Many of us are still asking what this “sequester” really means. Here’s your answer: $85 billion in spending cuts are going to be implemented on Friday, with a potential of up to $1.2 trillion in cuts going into effect over the next 10 years. It’s the result of a hyperpolarized political deadlock, the child of the fiscal cliff and an attempt by the government to save money and keep us from spending more and more of what we don’t have.
And it’s going to affect education. BostInno reported Tuesday that the sequester will eliminate about 40,000 jobs in education.
This is disheartening. Even if budget cuts are necessary, education should suffer the least. It’s already widely known that the U.S. school system suffers a number of failings. Last week, The Daily Free Press reported that there are already too many aspiring teachers for too few teacher job positions. The last thing we need is a less thorough, weaker education network. Education, after all, is what will help save the economy in the long run.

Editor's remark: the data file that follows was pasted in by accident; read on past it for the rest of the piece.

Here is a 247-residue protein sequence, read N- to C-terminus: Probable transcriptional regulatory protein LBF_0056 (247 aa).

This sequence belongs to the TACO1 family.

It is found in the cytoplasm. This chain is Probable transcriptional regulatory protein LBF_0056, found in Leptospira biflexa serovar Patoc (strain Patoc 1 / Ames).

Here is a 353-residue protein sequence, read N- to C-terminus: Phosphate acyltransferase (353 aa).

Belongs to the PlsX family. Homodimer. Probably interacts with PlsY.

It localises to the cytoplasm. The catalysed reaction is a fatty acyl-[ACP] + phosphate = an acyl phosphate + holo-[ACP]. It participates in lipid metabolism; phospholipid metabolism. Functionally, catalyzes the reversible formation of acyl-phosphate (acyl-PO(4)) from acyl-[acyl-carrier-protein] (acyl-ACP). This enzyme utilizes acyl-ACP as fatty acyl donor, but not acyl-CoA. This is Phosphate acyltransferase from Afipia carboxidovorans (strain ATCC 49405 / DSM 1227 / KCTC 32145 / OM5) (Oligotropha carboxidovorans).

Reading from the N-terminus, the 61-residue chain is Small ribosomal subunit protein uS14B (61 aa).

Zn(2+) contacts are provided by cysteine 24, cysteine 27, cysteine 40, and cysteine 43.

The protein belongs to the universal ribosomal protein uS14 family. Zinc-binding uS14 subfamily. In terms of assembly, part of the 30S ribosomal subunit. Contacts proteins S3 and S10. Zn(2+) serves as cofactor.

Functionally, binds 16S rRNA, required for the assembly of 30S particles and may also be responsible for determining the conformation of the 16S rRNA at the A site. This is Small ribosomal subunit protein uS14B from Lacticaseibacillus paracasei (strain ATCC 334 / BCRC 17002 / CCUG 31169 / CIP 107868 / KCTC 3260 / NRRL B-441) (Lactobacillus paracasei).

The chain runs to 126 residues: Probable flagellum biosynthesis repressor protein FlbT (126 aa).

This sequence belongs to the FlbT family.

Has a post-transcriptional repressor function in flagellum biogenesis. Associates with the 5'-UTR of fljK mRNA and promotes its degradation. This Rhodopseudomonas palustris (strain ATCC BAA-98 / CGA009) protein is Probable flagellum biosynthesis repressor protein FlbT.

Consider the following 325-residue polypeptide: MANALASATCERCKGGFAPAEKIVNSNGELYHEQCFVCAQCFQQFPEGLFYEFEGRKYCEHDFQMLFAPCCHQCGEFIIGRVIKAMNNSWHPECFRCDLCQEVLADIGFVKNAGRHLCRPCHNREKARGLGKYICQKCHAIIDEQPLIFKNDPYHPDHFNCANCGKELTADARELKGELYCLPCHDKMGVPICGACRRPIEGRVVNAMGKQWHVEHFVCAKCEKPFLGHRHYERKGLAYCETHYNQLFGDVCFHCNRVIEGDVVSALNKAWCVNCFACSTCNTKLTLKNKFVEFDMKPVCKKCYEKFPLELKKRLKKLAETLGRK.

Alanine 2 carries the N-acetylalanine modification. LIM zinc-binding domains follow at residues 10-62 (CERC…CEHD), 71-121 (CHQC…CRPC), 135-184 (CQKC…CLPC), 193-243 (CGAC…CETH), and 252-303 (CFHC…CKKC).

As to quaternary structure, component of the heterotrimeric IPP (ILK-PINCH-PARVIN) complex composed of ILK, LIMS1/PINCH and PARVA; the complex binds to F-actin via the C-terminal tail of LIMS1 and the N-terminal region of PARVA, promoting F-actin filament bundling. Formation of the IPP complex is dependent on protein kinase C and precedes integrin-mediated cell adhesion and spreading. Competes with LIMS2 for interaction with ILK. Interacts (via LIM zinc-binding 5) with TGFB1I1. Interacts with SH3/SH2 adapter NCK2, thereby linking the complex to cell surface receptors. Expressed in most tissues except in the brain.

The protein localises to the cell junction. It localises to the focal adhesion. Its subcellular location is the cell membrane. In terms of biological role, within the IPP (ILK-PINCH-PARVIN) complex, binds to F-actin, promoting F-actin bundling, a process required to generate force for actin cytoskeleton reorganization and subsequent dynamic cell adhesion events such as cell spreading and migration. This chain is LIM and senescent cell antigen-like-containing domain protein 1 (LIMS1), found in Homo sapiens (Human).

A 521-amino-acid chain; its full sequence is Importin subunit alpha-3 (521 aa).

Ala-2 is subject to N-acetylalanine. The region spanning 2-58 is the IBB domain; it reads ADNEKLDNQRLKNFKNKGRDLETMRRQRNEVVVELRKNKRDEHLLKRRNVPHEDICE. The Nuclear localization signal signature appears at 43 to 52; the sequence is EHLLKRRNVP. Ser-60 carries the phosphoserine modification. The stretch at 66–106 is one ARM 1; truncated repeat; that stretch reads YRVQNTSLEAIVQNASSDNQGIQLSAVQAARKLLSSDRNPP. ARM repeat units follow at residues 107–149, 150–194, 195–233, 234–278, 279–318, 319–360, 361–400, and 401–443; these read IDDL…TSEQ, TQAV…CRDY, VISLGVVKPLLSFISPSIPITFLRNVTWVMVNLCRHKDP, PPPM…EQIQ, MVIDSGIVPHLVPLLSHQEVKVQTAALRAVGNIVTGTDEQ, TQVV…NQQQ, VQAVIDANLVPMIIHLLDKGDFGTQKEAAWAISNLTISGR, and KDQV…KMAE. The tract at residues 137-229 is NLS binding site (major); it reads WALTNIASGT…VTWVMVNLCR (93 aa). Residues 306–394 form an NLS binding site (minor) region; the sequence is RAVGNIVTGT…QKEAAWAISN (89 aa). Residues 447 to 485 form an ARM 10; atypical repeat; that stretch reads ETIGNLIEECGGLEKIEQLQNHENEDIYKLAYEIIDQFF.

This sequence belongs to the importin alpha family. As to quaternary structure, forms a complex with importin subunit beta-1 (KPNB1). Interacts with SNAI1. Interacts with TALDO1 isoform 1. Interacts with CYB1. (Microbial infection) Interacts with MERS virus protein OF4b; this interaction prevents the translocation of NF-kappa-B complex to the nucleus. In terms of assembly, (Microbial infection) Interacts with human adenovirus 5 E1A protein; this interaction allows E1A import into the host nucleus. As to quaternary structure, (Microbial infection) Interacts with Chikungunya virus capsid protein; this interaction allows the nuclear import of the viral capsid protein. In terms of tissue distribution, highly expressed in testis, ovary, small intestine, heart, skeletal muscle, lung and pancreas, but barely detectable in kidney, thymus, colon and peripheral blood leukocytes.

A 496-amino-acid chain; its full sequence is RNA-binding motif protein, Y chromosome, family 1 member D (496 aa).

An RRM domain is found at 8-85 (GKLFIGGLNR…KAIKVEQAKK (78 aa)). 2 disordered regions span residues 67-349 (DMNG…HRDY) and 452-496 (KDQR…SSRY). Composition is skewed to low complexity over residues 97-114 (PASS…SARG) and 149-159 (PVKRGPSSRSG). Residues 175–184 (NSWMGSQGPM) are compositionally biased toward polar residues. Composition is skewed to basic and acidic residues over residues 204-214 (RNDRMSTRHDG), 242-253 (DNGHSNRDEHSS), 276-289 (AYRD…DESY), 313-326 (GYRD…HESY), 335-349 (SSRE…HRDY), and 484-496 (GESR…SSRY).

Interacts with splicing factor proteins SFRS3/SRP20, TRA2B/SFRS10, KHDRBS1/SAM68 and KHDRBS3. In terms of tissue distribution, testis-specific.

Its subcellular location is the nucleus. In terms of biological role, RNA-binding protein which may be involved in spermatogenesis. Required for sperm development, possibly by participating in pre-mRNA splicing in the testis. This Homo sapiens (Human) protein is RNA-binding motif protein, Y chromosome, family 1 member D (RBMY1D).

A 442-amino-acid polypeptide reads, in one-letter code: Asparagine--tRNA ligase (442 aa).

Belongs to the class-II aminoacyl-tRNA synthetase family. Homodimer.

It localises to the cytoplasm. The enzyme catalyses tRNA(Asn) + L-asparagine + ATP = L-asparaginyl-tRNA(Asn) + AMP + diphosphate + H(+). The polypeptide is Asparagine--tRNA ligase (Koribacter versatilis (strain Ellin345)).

This cut likely means that students of all ages won’t be getting the support that they need to thrive. Their education will be limited, as schools continue to oust arts programs when funds get tight, and as classes get larger because districts don’t have the money to pay more instructors. And it’s a fact that a smaller student-teacher ratio is a significant factor in determining a student’s academic success.
It also means that research programs and fellowships in universities will begin to dwindle. This too will inhibit educational progress, and perhaps prevent some American students from achieving prominence on the world stage of academia. It will also make research programs less nationally widespread, meaning those schools fortunate enough to maintain their programs will be ever more selective. The sequester should focus on cutting funds more heavily in other areas — the military, perhaps — and save as much money in the education sector as possible. In fact, the government should be finding ways to invest more money into the education system, so as to ensure that our economy continues to grow in the future, and not just now.